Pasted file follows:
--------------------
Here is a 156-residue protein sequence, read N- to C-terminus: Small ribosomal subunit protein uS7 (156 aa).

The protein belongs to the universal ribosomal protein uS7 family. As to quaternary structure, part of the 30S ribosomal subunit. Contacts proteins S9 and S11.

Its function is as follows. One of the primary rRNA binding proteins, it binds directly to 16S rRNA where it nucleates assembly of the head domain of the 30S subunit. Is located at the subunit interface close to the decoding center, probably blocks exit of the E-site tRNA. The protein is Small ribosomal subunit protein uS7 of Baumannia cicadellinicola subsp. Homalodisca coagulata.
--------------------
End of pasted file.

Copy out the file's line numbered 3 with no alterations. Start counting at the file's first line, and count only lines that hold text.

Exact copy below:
Its function is as follows. One of the primary rRNA binding proteins, it binds directly to 16S rRNA where it nucleates assembly of the head domain of the 30S subunit. Is located at the subunit interface close to the decoding center, probably blocks exit of the E-site tRNA. The protein is Small ribosomal subunit protein uS7 of Baumannia cicadellinicola subsp. Homalodisca coagulata.